Digital Parenting Workshop

-         Lamia Bagasrawala, School Psychologist, Shishuvan School

Parents at Shishuvan are one of the most significant stakeholders in the school. They are as open to learning and exploring as they are to contributing to the growth of their children and the school. And this is what makes facilitating parent workshops enjoyable and stimulating! It’s been almost a year since I’ve been conducting Parent Workshops for parents of students in Middle School and High School and the experience has always been heart-warming. The refreshing interactions and discussions each time as well as the eagerness of the parents to learn more has always left me delighted.

This semester I decided to cover the topic of Digital Parenting for parents of students in the Middle School. As part of Personality Development (P.D.) classes, some of the topics of cyber safety were covered with the students. Additionally an introductory workshop on Cyber Safety had been conducted with the parents in the first semester. The introductory session covered up the technical chunks of parental controls, appropriate use of the Internet and the problems arising out of the misuse of the Internet. This seemed like a lot of information and one of my colleagues happened to question the need for my follow-up workshop as most of it was covered in the introductory session. This is what got me thinking about Digital Parenting through a whole new perspective. I realized that Digital Parenting was no different than Parenting itself. What makes it seem fascinating and slightly intimidating is a) it is unknown territory – since this is practically the first generation to be growing up in the digital age in India and b) we as parents and adults are also active users of the digital media too – so it’s not just kids. And this is how I shifted lens from monitoring and managing online behaviour of children – which I still consider essential and a pre-requisite for cyber safety – to modelling the appropriate behaviour in the family.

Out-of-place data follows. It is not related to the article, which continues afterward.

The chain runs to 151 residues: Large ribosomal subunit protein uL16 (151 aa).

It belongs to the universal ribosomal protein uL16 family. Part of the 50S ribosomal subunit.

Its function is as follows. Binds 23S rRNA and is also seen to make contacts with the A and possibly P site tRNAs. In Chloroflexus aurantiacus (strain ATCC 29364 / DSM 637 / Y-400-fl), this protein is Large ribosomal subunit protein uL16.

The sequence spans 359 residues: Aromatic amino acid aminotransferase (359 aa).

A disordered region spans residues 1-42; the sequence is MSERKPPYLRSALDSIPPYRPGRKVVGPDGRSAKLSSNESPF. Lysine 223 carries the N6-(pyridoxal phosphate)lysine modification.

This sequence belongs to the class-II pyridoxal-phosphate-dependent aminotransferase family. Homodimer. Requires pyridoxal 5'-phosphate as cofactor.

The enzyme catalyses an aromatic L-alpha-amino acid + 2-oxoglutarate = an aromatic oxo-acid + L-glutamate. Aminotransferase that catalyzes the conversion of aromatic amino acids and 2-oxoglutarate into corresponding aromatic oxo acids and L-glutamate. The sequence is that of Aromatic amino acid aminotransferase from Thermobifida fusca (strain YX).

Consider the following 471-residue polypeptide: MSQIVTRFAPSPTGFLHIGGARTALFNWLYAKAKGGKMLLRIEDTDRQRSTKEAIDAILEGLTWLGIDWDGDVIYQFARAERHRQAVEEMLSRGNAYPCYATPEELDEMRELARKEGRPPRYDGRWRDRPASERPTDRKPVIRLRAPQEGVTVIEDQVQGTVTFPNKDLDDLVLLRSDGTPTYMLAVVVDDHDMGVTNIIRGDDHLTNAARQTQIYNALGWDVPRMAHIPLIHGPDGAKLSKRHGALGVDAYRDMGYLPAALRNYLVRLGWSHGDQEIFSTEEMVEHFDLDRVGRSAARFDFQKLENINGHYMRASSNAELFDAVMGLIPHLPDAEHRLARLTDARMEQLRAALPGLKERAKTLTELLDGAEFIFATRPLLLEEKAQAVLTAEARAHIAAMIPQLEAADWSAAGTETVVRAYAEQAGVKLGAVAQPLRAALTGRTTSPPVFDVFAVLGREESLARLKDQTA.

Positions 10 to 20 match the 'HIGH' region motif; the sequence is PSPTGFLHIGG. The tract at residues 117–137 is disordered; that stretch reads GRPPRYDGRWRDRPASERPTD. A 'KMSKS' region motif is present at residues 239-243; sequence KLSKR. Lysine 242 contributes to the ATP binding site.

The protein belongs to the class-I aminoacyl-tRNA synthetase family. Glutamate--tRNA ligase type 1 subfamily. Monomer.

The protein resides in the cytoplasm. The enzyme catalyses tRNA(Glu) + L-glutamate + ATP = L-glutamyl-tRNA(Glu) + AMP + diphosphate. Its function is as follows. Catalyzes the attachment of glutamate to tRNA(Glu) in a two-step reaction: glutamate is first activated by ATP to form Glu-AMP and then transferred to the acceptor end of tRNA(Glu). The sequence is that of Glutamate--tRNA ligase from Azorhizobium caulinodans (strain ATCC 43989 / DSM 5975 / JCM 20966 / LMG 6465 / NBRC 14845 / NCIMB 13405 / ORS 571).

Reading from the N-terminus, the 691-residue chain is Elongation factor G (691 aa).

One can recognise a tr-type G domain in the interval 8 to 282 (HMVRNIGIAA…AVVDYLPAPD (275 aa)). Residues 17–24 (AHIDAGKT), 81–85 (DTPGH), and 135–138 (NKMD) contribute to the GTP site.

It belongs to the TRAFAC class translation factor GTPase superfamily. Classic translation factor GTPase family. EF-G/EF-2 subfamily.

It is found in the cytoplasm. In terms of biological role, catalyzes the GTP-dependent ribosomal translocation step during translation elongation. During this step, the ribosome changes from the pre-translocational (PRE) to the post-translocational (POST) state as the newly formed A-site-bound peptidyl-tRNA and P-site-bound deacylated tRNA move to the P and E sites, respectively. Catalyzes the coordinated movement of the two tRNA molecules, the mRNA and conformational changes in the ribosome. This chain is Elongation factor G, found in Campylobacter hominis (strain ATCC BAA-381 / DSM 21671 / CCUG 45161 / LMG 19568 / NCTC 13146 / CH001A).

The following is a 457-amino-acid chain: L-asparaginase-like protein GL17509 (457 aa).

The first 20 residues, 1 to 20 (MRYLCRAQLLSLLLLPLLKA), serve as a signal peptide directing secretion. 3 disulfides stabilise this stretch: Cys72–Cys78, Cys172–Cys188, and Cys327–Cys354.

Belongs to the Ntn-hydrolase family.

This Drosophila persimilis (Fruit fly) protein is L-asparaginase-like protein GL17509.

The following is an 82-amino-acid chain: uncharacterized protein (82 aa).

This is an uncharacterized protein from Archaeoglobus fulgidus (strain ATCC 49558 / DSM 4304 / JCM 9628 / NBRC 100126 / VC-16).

The workshop conducted with parents of students in Std. 5, 6, 7 respectively on separate days in January 2016, gave the parents a glimpse of what appropriate norm setting and behaviour management while using digital devices looks like. Parents were introduced to strategies and provided practical examples for modelling the appropriate behaviour. All this was of course achieved in the true Shishuvan style of group work and discussion based activities. Parents got into groups and enlisted points for some everyday behaviours and phenomena like – things they keep in mind while going on a detox diet, things to remember while creating a business agreement, verbal and non-verbal behaviours while engaging in real time interactions and code of conduct on the dinner table. These insights were shared and used as the starting point to explore the similarities and connections between parenting and digital parenting. Associations between day-to-day norm setting and digital management were created through this activity. It was interesting how this also helped create a base to explore individual differences. The concept of NETIQUETTE, Digital Detox and Contracting were discussed and parents were also left with examples for each as well as a sample of the contract. Parents also put down one clause that they would like to include in their digital contracts. The emphasis throughout the session was on the need for parents and families to demonstrate appropriate media use behaviours consistently in order to motivate and elicit similar behaviours from the children.

It was indeed a pleasure conducting these workshops and as always, I returned with a lot more learning and lot more food for thought. To all those adults desiring to bring about a change in their children’s behaviours, let’s reflect on what we do. It may not always be the only way to go ahead, but it can serve as a great starting point. Children See, Children do! And this video sums it up really well: . Here’s to creating a safer and healthier generation of digital children!

VII - Digital Parenting1 VII - Digital Parenting VI - Digital Parenting2 VI - Digital Parenting V - Digital Parenting1 V - Digital Parenting Digital Contracts

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